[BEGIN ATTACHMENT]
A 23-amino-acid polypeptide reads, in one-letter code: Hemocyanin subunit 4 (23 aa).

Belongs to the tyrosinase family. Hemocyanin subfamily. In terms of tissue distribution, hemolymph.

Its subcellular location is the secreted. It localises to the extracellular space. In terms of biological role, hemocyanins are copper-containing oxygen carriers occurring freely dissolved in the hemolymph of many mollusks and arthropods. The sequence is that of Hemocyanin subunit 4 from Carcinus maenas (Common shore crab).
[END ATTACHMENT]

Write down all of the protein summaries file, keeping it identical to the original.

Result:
A 23-amino-acid polypeptide reads, in one-letter code: Hemocyanin subunit 4 (23 aa).

Belongs to the tyrosinase family. Hemocyanin subfamily. In terms of tissue distribution, hemolymph.

Its subcellular location is the secreted. It localises to the extracellular space. In terms of biological role, hemocyanins are copper-containing oxygen carriers occurring freely dissolved in the hemolymph of many mollusks and arthropods. The sequence is that of Hemocyanin subunit 4 from Carcinus maenas (Common shore crab).